Friday, August 21, 2020 /1 Elul, 5780
Parashat Shof’tim Deuteronomy 16:18-21:9
What if Moses hadn’t climbed Mt. Sinai a second time? What if the new moon came, and he stood on the precipice of the mountain, unable to propel himself forward?
Our tradition upholds Shavuot as one of our most important holidays. It was the day on which God gave Moses the Ten Commandments in all their glory. It was a day filled with sacred covenants between the Jewish people and God. Shavuot is foundational to our very identity. I believe that one day that is every bit as significant though it comes without the fanfare. That day is today, Rosh Chodesh Elul – the first day of the Hebrew month called Elul.
After Moses received the commandments, his job did not end there. He needed to bring them to the people. The problem was that they weren’t quite patient enough. Forty days was too long for them to be without their spiritual guide, so they resorted to worshiping the golden calf. They broke their bonds of commitment before they had truly begun. And Moses, after 40 days alone on the mountain, was forced to shatter the sacred tablets he had sacrificed so much to receive.
Moses begged God to give the people another chance and not give up on them as a lost cause. He asked God to curb anger and turn to forgiveness, mercy, and love. God agreed that yes, they would have a second chance if Moses embarked on the same harrowing journey once more.
It was undoubtedly a big ask. For forty days, he was to live on Mt. Sinai, alone with his thoughts. If he fell, no one would be there to catch him. If wild beasts attacked, he would need to fend for himself. He was to be alone in the deafening blackness of night, alone to worry if this time, his effort was worth it—if this time, the people would be loyal and faithful.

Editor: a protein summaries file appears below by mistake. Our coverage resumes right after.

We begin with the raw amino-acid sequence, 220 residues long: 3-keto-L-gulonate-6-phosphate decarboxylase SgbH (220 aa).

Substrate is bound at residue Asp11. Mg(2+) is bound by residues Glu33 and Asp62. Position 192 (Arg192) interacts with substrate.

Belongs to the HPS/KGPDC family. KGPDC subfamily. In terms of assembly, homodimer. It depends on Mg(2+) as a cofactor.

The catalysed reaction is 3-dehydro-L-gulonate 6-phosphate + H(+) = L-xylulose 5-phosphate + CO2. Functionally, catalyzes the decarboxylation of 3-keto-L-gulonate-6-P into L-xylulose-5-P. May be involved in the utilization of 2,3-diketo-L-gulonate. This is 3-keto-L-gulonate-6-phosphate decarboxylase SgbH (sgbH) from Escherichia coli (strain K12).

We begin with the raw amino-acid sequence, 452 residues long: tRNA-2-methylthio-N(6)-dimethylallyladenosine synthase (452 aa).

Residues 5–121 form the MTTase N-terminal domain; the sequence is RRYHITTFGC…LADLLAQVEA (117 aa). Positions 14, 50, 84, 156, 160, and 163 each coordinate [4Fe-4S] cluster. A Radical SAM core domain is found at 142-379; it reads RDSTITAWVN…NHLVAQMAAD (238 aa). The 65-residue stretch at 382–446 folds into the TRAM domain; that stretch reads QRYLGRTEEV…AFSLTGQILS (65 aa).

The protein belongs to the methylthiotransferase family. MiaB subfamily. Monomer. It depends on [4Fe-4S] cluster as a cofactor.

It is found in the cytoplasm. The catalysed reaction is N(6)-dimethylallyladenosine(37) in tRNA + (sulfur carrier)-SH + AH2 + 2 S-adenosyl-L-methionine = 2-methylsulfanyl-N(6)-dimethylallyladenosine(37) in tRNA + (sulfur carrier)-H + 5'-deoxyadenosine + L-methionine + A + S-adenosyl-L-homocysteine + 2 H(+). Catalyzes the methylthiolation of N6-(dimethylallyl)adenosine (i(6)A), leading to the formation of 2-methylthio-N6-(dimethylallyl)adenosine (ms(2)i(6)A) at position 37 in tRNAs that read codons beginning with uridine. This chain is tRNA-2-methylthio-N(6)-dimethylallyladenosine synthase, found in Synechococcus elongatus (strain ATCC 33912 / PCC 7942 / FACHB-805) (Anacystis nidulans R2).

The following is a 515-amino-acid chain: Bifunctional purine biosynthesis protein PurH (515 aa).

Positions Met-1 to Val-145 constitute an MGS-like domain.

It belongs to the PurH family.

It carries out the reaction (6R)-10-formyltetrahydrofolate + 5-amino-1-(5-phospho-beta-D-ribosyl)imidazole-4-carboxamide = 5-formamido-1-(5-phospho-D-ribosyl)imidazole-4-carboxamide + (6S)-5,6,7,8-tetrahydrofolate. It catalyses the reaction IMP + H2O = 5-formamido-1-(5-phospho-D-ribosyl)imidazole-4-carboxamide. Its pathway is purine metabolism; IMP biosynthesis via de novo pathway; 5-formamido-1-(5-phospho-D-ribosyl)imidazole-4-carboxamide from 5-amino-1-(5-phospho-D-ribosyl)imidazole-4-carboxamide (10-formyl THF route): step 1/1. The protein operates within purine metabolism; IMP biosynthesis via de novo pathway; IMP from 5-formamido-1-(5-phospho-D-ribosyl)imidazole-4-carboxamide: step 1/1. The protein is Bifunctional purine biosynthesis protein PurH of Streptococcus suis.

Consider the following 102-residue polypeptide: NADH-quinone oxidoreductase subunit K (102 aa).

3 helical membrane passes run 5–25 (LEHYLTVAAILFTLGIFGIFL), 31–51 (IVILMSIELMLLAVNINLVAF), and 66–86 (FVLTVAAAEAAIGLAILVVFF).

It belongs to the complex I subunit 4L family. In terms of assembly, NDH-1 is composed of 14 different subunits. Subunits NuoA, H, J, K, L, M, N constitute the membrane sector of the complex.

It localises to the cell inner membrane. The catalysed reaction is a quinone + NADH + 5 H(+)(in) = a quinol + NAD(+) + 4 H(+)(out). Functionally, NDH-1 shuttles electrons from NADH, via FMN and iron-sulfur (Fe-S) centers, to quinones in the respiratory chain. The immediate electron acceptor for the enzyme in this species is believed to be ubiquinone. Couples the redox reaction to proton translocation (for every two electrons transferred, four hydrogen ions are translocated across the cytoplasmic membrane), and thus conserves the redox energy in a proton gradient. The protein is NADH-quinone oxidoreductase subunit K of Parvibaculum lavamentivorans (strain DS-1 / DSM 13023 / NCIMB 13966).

Moses could have said no. He could have given up. But 40 days after Moses shattered the tablets, he set out again on the 1st of Elul. He searched within himself for the courage, the perseverance, and the faith that this time would be different.
Many people believe that the High Holy Days begin on Rosh Hashanah, but our tradition gifts us with a month to get ready. Just as Moses prepared himself to climb the sacred mountain, so too do we prepare for the work ahead. Are we the people we aspire to be? How do we wish to improve this coming year? To whom should we apologize? What resentment and pain are we ready to let go? How can we further sanctify that which is most important in our lives?
This journey is not for the faint of heart. It requires honesty, humility, and integrity, and it comes with the most precious rewards. Forty days after Moses climbed the mountain, he came down on Yom Kippur to find a people better prepared to enter into a sacred covenant and form a society based on compassion, justice, understanding, and love.
It is my prayer that through honest reflection, the month of Elul can prepare us—even in these challenging times—to begin a year filled with purpose, sacred connections, and a myriad of blessings.
Rabbi Cassi Kail